Progressive Nonfluent Aphasia and Its Characteristic Motor Speech Deficits.
Ogar, Jennifer M. MS * +; Dronkers, Nina F. PhD +; Brambati, Simona M. PhD *; Miller, Bruce L. MD *; Gorno-Tempini, Maria Luisa MD, PhD *
Alzheimer Disease & Associated Disorders.
21(4):S23-S30, October/December 2007.
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Progressive nonfluent aphasia (PNFA) is a clinical syndrome characterized by motor speech impairment and agrammatism, with relative sparing of single word comprehension and semantic memory. PNFA has been associated with the characteristic pattern of left anterior insular and posterior frontal atrophy, including the motor and premotor regions and Broca's area. Postmortem histopathologic evidence has shown that PNFA is usually associated with tau pathology, although focal Alzheimer disease pathology and tau-negative, ubiquitin-TDP-43 inclusions also have been reported in association with this clinical syndrome. We performed a detailed analysis of motor speech errors in 18 patients with PNFA and investigated their neural correlates using voxel-based morphometry on magnetic resonance imaging scans. Seven patients demonstrated only apraxia of speech (AOS) errors, whereas 11 showed AOS along with dysarthria. Slow rate of speech, effortful articulation with groping, and consonant distortions were the most common AOS errors. Hypernasality was the most represented dysarthric feature and dysarthria was most often classified as spastic, hypokinetic, or mixed spastic-hypokinetic. Neuroimaging results demonstrated that patients with AOS-only and AOS plus dysarthria showed atrophy in the left posterior frontal, anterior insular, and basal ganglia regions when compared with controls. Patients with AOS plus dysarthria showed greater damage than patients with AOS-only in the left face portion of primary motor cortex and left caudate. PNFA is a distinct frontotemporal lobar degeneration clinical syndrome associated with characteristic clinical, neuroimaging, and pathologic features. The clinical features are driven by the severity of left frontal and caudate damage.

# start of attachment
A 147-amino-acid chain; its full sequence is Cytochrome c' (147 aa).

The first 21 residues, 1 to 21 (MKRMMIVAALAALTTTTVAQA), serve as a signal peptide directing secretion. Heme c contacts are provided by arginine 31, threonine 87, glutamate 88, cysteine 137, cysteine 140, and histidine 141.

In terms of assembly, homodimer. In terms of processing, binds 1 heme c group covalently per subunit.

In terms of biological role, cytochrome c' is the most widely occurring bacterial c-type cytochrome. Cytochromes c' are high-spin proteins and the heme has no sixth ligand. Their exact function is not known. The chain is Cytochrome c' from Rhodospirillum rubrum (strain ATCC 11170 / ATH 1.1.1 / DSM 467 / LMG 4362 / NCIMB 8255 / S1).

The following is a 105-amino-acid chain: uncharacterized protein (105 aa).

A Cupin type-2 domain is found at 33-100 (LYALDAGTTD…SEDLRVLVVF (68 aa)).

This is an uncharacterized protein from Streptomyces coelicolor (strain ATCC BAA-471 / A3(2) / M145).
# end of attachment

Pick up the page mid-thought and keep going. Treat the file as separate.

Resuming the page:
(C) 2007 Lippincott Williams & Wilkins, Inc.